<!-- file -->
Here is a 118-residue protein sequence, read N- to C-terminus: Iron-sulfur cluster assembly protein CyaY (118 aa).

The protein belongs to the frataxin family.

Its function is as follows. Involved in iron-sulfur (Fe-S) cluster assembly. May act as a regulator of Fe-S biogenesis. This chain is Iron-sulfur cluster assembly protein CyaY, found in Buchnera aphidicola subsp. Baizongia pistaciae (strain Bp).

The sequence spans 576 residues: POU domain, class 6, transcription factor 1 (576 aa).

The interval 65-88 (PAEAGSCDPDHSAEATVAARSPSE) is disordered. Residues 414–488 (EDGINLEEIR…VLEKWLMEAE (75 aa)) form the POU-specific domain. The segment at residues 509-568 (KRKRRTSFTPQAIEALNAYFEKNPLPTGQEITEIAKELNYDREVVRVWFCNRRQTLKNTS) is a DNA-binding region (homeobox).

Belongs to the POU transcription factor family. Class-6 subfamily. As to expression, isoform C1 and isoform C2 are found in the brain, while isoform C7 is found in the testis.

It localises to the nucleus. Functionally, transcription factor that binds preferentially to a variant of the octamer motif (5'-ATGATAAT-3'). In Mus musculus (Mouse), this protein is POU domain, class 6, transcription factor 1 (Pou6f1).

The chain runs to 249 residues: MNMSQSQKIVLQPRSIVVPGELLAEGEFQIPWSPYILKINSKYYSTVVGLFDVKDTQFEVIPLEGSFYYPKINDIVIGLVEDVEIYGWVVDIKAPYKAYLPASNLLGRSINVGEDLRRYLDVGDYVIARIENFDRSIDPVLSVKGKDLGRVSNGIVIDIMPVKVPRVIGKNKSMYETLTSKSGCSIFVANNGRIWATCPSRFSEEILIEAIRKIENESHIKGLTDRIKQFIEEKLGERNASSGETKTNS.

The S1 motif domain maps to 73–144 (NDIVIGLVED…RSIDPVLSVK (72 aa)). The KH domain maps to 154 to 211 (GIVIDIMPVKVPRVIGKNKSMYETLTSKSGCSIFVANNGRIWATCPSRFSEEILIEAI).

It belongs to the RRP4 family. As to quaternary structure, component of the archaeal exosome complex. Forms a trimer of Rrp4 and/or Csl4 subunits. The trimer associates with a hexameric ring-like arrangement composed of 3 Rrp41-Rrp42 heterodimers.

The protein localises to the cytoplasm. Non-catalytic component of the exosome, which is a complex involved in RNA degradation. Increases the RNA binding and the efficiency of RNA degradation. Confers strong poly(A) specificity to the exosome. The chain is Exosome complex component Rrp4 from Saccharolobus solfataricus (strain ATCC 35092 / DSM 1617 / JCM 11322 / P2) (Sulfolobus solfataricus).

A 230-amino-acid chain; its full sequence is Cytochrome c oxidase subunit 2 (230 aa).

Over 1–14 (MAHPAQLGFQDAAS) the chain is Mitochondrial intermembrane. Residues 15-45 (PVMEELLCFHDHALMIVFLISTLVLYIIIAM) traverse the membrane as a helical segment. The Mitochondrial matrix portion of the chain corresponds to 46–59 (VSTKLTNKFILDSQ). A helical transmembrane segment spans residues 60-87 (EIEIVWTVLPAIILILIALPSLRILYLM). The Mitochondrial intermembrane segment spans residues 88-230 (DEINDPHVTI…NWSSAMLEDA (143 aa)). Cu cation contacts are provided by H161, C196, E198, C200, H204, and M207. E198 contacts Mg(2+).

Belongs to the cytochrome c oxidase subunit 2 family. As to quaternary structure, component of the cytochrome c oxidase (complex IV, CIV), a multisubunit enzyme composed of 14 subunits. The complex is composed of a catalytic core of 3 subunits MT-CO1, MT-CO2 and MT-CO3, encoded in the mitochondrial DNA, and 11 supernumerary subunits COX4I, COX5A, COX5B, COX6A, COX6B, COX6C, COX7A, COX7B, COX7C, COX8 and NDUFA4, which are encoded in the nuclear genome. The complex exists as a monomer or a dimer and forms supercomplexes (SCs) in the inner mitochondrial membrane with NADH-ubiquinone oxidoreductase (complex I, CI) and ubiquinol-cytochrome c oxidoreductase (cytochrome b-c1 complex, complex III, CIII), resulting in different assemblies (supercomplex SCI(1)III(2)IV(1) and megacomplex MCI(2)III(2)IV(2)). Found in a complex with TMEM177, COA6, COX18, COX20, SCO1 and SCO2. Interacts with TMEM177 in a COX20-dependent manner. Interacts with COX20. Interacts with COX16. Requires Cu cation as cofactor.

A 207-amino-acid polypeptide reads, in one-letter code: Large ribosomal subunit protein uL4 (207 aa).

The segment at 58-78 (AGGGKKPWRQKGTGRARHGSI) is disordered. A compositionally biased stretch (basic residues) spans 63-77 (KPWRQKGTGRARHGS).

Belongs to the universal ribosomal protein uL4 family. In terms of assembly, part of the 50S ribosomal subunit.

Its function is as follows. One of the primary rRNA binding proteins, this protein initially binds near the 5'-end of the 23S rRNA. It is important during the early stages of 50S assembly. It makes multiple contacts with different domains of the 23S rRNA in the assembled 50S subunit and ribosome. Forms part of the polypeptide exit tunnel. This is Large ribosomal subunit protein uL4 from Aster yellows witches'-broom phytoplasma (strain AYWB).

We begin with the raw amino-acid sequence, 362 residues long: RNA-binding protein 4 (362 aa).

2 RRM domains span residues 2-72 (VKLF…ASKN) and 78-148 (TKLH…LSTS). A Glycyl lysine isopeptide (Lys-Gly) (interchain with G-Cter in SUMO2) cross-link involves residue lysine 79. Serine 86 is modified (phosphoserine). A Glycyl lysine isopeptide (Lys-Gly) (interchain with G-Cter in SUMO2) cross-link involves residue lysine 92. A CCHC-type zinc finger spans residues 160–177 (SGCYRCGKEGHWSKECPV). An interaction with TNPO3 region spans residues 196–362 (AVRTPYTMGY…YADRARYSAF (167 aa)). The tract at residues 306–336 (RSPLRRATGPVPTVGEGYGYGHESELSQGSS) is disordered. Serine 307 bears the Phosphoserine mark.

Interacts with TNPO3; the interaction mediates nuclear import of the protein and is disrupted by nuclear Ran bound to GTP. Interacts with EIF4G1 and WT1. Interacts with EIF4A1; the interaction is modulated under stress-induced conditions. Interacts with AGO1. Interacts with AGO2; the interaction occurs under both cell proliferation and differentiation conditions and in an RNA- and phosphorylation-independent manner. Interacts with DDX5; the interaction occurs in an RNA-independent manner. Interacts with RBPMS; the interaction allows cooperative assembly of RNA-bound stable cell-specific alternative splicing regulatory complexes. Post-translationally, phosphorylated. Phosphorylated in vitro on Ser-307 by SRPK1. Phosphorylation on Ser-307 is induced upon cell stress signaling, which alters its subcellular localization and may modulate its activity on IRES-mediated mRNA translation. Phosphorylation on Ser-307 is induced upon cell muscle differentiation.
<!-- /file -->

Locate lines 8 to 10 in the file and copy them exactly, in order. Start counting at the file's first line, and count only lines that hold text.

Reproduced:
The chain runs to 249 residues: MNMSQSQKIVLQPRSIVVPGELLAEGEFQIPWSPYILKINSKYYSTVVGLFDVKDTQFEVIPLEGSFYYPKINDIVIGLVEDVEIYGWVVDIKAPYKAYLPASNLLGRSINVGEDLRRYLDVGDYVIARIENFDRSIDPVLSVKGKDLGRVSNGIVIDIMPVKVPRVIGKNKSMYETLTSKSGCSIFVANNGRIWATCPSRFSEEILIEAIRKIENESHIKGLTDRIKQFIEEKLGERNASSGETKTNS.

The S1 motif domain maps to 73–144 (NDIVIGLVED…RSIDPVLSVK (72 aa)). The KH domain maps to 154 to 211 (GIVIDIMPVKVPRVIGKNKSMYETLTSKSGCSIFVANNGRIWATCPSRFSEEILIEAI).

It belongs to the RRP4 family. As to quaternary structure, component of the archaeal exosome complex. Forms a trimer of Rrp4 and/or Csl4 subunits. The trimer associates with a hexameric ring-like arrangement composed of 3 Rrp41-Rrp42 heterodimers.